On the discussion board today is a film I saw last night. The film I saw was Monsters. It’s safe to say that I had no previous knowledge or expectations about this film before I saw it. I had pretty much only heard of the name, and was told it was a low-budget film from a friend.

One thing I love about low-budget films is that the film makers don’t  possess the funds necessary to create large action sequences or incredible CG. This forces the filmmakers to focus on the story, the characters, their relationships, and ultimately be creative to draw in their audiences.

Monsters is no exception, the film follows Andrew; a photo journalist as he is forced to put aside his assignment and help the daughter of his boss Samantha get back to the United States from Central America. The catch is that 6 years ago, a space probe returning to earth with samples thought to prove the existence of alien life crashed into Central America. And ever since then, the ‘monsters’ have been multiplying, pushing the limits of the Mexican and American governments capability to contain them.

In order to return to America, the couple has to travel through ‘the infected zone’, an area off-limits to humans and is meant to contain the monsters. As they do so, they develop an interesting relationship, as Andrews cynical yet realistic point of view combines with Samantha’s soft-spoken gentle nature. The characters are easily likable, and you can’t help but hope they succeed in their journey to the border.

Scifi monster movie buffs might be disappointed with the very little actual monster contact. The best relation I can think of is that of Cloverfield, in which you saw very little of the monsters themselves. But the similarities stop at that, as Monsters is far superior in quality to that of Cloverfield.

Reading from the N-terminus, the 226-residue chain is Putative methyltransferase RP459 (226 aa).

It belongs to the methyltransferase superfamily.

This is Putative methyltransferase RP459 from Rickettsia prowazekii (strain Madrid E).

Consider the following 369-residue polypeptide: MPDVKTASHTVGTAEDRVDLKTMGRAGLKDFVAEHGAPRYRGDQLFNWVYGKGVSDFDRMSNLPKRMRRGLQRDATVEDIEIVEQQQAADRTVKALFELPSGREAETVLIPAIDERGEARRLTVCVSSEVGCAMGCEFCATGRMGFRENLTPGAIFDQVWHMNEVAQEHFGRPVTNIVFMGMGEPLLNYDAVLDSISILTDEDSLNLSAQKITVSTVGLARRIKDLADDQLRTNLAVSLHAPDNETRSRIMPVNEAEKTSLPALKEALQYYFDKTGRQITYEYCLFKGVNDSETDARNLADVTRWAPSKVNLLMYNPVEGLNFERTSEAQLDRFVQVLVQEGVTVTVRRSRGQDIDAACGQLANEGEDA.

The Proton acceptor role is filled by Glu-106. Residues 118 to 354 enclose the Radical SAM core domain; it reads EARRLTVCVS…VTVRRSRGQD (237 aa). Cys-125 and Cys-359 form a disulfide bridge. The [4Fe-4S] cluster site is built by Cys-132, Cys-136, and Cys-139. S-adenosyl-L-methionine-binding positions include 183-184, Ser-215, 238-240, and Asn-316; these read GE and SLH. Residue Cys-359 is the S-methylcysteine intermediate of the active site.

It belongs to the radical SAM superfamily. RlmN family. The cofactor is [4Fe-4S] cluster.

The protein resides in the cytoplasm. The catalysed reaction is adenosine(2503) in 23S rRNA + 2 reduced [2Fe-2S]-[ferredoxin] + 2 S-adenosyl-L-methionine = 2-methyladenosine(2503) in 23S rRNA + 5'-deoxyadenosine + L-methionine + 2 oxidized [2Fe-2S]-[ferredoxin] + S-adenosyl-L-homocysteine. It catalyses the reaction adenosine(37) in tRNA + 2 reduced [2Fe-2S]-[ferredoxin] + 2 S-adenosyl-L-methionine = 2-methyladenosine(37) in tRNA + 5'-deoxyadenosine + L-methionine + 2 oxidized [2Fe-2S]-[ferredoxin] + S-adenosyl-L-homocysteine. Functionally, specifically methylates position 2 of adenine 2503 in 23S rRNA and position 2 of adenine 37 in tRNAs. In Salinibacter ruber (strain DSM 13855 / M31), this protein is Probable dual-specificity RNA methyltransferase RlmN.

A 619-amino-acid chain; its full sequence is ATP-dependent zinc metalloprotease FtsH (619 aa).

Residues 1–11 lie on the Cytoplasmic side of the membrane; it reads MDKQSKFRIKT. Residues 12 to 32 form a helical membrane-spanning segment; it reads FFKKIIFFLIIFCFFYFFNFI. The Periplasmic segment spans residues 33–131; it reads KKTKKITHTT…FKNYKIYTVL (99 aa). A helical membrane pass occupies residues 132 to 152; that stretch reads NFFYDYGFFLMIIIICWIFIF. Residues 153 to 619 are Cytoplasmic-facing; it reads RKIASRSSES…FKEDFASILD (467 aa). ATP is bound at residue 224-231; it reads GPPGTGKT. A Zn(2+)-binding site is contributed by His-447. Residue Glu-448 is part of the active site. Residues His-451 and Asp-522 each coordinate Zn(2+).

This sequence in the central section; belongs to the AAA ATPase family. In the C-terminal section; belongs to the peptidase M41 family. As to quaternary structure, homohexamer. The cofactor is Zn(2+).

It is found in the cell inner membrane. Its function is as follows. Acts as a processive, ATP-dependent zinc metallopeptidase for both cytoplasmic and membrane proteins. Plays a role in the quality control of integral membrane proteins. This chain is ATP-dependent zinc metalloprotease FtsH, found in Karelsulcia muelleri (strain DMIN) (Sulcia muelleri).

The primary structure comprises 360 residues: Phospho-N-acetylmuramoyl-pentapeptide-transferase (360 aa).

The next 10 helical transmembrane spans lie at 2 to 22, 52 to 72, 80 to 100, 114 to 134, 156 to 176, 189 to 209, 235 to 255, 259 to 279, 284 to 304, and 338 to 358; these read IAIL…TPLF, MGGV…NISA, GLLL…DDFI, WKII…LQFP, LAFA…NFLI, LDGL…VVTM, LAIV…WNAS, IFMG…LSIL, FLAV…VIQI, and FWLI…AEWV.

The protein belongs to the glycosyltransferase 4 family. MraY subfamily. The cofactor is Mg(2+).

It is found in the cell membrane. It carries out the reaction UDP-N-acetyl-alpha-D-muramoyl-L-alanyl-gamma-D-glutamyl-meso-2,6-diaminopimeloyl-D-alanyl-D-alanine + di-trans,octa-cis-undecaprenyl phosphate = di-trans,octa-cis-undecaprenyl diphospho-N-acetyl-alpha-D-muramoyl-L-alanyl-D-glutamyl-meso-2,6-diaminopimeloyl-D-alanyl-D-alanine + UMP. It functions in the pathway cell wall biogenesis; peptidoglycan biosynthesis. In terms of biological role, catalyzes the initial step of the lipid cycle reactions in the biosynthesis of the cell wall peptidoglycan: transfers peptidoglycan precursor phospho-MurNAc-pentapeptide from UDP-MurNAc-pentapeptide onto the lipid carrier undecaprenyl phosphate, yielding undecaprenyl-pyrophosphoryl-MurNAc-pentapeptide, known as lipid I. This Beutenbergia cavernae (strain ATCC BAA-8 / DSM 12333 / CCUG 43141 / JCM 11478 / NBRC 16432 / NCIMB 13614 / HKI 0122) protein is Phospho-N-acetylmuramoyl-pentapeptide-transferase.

So for a movie that was created with 2 people, filmed entirely on locations, and utilized local people as characters in the movie, this was a spectacular film. Check it out.

Electric and Compacts: They Are Here

1 Nov

So maybe you’ve noticed them on the streets already, or maybe your city has been plastered with billboards of them, there’s no denying, a new era of the automobile has arrived. Who ever believes that all North Americans drive hummers and other excessively large SUV’s is still living that 2002 generalisation. It was hardly true then, and its definitely not true now, its 2010! Let it go.

North American society is ready for the change, then again, it always was. Because after all, nobody wants to intentionally damage the environment, they just never had the opportunity for change. It is evident the worlds auto manufacturers have built it, and yes the people, they are coming.

It appears that things are fast changing, the streets are filled with the likes of Juke’s, Cubes, and Mini’s. And the CRZ’s, Leaf’s, Cruze’s, and Volt’s are on the way. It’s true, insanely small engine, hybrid, diesel, or full electric cars are fast replacing the fleets of models that ruled the streets before. And they’ve come with a variety of entertaining media campaigns!

The Art of Tilt-Shift

12 Oct

Tilt shift is a method of photography which can provide a new aspect to traditional photography that was previously imposibble. One of the most common effects that tilt-shift photography can accomplish, is the effect of miniatures. By altering the focus of an image you can present a very real subject with a miniature effect. This can be done either with the hardware itself, or through a method which is becoming more and more common today and that is done digitally in post production. I presented a video previously on the blog which had this effect, and it spurred me to elaborate more on the subject.

If you are unfamiliar with tilt-shift photography, the basic principle is that you can alter the plane of focus of the lens through phyiscally tilting or shifting a specially designed lens. Whichever method a photographer or artist chooses to create these effects, the results are truly amazing. And with that, I am including a couple of my favorite tilt-shift videos.